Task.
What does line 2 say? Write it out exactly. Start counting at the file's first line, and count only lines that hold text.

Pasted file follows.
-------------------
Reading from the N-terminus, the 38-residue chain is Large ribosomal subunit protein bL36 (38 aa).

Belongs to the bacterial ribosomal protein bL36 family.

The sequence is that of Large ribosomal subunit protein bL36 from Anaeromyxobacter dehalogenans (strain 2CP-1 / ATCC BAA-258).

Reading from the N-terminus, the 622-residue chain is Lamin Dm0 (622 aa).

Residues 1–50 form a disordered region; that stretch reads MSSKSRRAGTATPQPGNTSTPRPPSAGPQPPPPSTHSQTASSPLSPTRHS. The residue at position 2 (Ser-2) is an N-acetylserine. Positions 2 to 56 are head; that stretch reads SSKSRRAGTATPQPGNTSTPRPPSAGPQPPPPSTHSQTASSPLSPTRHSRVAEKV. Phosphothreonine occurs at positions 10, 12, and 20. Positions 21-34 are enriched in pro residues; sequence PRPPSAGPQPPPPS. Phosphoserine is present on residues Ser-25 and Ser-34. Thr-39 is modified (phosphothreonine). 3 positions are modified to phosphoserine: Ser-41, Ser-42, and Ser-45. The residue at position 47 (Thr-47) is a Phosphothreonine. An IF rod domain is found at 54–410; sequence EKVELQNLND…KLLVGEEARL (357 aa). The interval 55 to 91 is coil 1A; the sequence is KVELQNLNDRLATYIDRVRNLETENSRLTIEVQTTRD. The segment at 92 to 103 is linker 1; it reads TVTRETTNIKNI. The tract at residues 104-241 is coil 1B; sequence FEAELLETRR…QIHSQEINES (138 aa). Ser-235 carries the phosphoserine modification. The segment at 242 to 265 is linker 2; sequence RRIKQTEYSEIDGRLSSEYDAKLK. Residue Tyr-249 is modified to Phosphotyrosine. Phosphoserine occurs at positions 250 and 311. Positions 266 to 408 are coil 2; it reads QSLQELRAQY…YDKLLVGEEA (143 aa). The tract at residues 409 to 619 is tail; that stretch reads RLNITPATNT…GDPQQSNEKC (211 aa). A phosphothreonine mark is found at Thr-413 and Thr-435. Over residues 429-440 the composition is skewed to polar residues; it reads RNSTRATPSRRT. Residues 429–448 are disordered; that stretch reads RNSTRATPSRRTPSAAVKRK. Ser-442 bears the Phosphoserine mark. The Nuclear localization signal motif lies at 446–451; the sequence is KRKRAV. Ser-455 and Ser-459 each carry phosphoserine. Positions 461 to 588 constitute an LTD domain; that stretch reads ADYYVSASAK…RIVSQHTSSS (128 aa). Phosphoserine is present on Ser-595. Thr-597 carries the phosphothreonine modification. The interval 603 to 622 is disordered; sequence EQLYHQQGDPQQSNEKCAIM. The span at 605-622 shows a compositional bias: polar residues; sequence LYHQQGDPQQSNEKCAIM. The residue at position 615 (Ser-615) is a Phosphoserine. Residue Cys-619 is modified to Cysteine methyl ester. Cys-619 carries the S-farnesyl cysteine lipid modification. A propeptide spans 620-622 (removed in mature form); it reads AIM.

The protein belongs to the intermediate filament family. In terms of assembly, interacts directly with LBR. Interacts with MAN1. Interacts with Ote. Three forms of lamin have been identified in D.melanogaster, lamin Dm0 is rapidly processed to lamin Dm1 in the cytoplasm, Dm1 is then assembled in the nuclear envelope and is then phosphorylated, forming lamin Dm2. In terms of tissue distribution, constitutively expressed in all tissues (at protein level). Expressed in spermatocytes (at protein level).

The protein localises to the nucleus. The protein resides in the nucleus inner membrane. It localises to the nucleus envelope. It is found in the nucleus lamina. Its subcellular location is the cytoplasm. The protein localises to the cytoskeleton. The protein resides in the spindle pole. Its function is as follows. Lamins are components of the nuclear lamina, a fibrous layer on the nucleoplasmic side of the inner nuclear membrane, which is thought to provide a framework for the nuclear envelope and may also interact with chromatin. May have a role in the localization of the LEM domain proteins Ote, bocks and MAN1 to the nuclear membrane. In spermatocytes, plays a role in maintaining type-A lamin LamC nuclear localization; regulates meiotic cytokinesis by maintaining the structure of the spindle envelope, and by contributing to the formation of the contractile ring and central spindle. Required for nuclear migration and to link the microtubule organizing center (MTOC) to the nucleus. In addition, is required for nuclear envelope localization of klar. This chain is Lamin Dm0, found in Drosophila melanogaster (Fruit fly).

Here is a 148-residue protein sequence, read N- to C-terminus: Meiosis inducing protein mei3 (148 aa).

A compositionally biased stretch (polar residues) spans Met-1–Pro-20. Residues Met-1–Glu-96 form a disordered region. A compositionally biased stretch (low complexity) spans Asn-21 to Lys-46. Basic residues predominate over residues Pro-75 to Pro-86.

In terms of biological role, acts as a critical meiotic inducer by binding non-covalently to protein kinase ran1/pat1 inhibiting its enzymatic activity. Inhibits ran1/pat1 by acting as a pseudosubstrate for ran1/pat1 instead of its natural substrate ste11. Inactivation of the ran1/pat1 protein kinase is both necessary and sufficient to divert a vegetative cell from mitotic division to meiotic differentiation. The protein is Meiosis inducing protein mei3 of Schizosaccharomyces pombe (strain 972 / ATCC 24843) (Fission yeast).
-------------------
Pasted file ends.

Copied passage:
Belongs to the bacterial ribosomal protein bL36 family.